In this article, I’ll clarify what the circle of fifths is, the way it works, and the way it might help you make music. Let’s get began.
What’s the circle of fifths?
The circle of fifths is a technique to visualize the twelve musical keys and put them in a convenient order.
It’s utilized in music to assist to keep in mind the notes that make up every key and group comparable keys primarily based on the notes that they share.
Following the steps of the circle order may also provide the order of sharps and flats for writing musical scores.
It’s known as the circle of fifths because each key’s organized the fifth interval away from the subsequent on the circle.
If that sounds tough to visualize, let’s clear it up with an infographic:
Background information—notes and keys
In case you already got the basics of music theory down, feel free to skip forward to the subsequent part.
However, for those who’re new to it, you’ll want a quick recap of the basics to get the most from this article.
Keys in music
A musical key’s the group of seven notes that type the idea of a musical composition.
Utilizing the notes inside the key in your chords, melodies, and progressions will ensure all of your musical components sound pleasing collectively.
The key signature is the set of accidental symbols that defines which pitches are included in the key. There are 12 of those—one for every key on the musical keyboard.
The octave is split into equal-tempered semi-tones, however, there are solely six notes within the musical alphabet.
Accidentals are the symbols used to change the letter pitches by a semitone up or down.
For instance, adding the # symbol to C will create C#—one half-step higher.
And adding the flat symbol to A will create Ab—one half-step lower.
That may appear complicated. However, remember which accidentals are required for which keys are enormous motive musicians use the circle of fifths.
How does the circle of fifths work?
The circle of fifths arranges the musical keys by the variety of accidentals of their key signatures.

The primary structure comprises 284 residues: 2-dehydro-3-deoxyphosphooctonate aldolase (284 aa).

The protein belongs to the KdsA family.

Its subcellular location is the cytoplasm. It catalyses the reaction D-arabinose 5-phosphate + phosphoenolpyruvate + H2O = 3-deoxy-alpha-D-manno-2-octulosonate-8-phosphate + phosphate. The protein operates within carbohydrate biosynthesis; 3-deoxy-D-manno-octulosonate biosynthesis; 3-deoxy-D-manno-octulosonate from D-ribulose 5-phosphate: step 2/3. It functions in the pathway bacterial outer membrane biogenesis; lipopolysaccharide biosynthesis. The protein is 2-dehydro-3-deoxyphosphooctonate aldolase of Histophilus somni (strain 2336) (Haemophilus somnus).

Moving right on the circle
In case you’ve heard some music idea basics, you probably know that the key of C main contains no sharps or flats.
In case you begin with the key of C main and transfer up by a fifth, you’ll land on G major.
The key of G main comprises a single accidental—F#. As you proceed to move clockwise by fifth intervals across the circle, you’ll add a pointy with every step.
How do you know which sharp to add? That’s on the circle as properly!
The order of sharps begins one step to the left of C main and follows the identical sample, though most musicians keep in mind it with a mnemonic.
The one I use is: Father Charles Goes Down And Ends Battle
Moving by fifths and adding a pointy every time gives you all of the keys that comprise sharps of their key signature—up to C# major with its whopping 7 sharps!
Moving left on the circle
So far we’ve covered the sharp keys, however what if you want to play in Bb major?
To seek out the keys with flats on the circle of fifths you’ll begin the identical approach at C major, however, transfer counterclockwise as a substitute.
This time you’ll transfer down by a fifth and add a flat at every step.
You should utilize the identical mnemonic to remember the order of flats, which conveniently is smart in reverse—Battle Ends And Down Goes Charles Father
In our instance, to search out Bb you’ll have to move left two steps, adding two flats to the key signature—Bb and Eb!
You possibly can continue like this all the way in which to Cb major which contains 7 flats.